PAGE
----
The first World war saw intelligence services expanding and spreading into various fields and at the same time adoption of high technology tools for espionage were becoming a common practice amongst great powers across the globe. The principle aim of wartime surveillance was to gain best possible collection of intelligence about potential enemies and for this purpose intelligence disciplines such as aerial photography and cryptanalysis evolved into crucial strategic tools. Women also rose to play pivotal role in wartime spying which had been traditionally considered a man’s domain. The extraordinary and bizarre lives of these female spies are a chilling reminder of the ghastliness of the horrors of the war. Although these women came from different backgrounds but were joined in their idealistic and highly elevated love for their respective countries. Cold war spies were hardly as flamboyant as James Bond, portrayed in Hollywood movies rather they were undercover agents living double lives, gathering information about the military capabilities of the enemy. During the cold war era, spies were used to infiltrate the highest levels of government by both US and USSR. Where one hand the congress passed the security act, thereby creating the CIA, the Russian side formed KGB as the main security agency.

The modern-day spy craft is a combination of a hard-fought victories and harrowing disappointments. The art of espionage is evolving along with changes in politics and technology. The technical expertise, cyber espionage, snipers, and ciphers have outmaneuvered the classic spy craft methods and today’s world is also confronting a new form of industrial espionage which benefits multinational companies across the globe. The balance of power in the spy world is also shifting more towards countries like China and Russia. Lately Chinese industrial espionage has been targeting wide range of sectors including aerospace, pharmaceuticals, textiles etc. Chinese intelligence agencies have been successful in gaining access to sensitive US military secrets including future policymaking. At the same time Russia is also aggressively spying on European countries and its espionage attempts are growing by the day. Meanwhile European countries have updated their domestic intelligence operations to expose and counter these Russian threats. Russian attempts to interfere in the US elections were also confirmed, where Russian military intelligence executed cyber attacks on a US voting software. Besides Russia the Americans have also accused China and Iran for meddling in 2020 US elections.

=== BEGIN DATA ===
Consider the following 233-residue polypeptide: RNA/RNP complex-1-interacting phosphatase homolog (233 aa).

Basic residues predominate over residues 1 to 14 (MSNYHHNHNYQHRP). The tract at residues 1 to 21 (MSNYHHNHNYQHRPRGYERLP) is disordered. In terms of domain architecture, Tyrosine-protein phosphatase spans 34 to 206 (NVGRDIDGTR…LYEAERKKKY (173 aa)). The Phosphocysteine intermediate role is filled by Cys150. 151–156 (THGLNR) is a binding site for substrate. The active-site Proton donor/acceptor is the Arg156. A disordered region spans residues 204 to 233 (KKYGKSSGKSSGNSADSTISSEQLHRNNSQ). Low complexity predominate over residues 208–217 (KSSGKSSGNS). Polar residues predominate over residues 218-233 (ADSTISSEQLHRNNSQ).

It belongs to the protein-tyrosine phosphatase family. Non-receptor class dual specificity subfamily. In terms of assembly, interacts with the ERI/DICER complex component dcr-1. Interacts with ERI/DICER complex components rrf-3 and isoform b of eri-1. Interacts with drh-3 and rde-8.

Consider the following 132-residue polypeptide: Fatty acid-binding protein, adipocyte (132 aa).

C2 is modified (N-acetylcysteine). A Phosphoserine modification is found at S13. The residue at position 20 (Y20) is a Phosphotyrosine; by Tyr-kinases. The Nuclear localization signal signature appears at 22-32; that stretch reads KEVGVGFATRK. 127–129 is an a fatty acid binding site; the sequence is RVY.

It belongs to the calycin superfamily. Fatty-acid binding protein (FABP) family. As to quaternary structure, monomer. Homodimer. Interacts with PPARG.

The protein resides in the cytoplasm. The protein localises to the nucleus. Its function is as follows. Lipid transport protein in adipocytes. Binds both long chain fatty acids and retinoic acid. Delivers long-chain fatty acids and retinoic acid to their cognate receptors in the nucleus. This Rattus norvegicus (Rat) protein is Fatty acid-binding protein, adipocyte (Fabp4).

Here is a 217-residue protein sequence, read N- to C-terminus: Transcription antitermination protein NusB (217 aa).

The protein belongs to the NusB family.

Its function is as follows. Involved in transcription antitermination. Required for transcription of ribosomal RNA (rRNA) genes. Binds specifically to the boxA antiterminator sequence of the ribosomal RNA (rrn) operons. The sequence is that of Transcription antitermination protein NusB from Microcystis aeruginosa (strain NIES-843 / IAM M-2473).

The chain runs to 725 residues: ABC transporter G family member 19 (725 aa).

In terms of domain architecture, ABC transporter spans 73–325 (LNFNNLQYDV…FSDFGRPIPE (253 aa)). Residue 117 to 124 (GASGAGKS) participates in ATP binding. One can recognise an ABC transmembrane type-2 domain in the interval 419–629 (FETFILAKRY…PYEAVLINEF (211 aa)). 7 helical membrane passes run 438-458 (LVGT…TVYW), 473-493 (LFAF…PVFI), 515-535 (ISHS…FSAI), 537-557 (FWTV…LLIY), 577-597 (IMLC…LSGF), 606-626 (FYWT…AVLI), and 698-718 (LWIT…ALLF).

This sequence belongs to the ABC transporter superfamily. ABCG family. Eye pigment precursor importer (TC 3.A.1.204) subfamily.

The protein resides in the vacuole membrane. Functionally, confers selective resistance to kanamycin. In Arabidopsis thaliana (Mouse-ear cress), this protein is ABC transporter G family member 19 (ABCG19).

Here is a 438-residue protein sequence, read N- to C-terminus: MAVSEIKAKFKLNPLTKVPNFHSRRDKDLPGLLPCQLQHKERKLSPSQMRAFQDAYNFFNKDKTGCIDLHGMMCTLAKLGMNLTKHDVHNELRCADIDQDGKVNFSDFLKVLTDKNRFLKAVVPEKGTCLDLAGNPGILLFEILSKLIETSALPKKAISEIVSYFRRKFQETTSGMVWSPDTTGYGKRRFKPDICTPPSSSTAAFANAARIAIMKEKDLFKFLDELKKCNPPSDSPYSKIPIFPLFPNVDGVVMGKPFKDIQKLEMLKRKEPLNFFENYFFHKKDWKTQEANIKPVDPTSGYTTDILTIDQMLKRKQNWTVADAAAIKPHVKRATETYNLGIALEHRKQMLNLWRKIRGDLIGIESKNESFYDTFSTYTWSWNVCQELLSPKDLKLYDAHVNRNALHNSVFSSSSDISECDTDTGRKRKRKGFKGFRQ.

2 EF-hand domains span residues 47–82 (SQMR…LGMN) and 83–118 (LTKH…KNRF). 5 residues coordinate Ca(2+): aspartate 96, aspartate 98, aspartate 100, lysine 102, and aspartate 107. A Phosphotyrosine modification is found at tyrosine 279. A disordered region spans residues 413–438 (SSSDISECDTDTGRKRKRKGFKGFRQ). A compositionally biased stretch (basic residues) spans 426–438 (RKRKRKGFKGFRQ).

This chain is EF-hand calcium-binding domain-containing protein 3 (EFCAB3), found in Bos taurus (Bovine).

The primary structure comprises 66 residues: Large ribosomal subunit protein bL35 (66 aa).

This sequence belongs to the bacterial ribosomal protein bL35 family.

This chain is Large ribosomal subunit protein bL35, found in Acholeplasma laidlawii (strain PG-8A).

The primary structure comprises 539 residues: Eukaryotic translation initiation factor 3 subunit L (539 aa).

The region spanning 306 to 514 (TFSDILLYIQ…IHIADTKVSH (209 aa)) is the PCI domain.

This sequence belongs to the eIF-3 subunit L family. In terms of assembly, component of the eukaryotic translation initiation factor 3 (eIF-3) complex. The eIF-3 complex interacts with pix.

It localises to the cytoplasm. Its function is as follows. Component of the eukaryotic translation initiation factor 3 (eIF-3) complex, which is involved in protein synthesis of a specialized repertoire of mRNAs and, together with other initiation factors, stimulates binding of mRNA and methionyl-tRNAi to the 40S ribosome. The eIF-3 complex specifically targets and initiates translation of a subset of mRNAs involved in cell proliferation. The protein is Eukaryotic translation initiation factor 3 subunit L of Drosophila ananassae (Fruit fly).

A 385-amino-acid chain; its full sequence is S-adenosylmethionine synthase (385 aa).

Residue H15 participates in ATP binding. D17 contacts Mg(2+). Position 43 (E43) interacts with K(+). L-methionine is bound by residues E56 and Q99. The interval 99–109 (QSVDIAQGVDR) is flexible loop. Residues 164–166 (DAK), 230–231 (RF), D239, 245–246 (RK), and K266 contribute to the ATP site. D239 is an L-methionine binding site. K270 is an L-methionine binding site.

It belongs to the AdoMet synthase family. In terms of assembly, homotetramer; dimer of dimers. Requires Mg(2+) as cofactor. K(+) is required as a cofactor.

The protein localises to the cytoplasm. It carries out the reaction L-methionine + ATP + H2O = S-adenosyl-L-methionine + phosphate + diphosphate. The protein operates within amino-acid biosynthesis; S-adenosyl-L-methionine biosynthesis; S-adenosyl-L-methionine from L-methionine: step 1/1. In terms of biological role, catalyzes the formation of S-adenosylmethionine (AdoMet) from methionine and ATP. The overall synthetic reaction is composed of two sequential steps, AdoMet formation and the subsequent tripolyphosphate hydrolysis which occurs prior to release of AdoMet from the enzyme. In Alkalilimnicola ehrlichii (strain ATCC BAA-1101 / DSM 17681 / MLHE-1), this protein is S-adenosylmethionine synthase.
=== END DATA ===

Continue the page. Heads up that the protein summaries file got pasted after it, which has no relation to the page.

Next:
Hence an exceptional topical tale of espionage coupled with a gripping cat and mouse game involving diligent secret agents and high-tech surveillance gives us a glimpse into the mysterious world of political intrigue and power. At the same time the concept of counterintelligence strategy is also gaining ground as threats by foreign intelligence entities are becoming much more complex and diverse with time. In order to deter these upcoming threats which, include cyber operations, theft of technology and sensitive information, states need to acquire a wide range of sophisticated capabilities. Development of early warning systems and necessary offensive and defensive operations can eventually address and strengthen the capabilities of countries to develop effective counter measures. But at the end of the day, as rightly said by John le Carre, “It’s the oldest question of all, George. Who can spy on the spies.”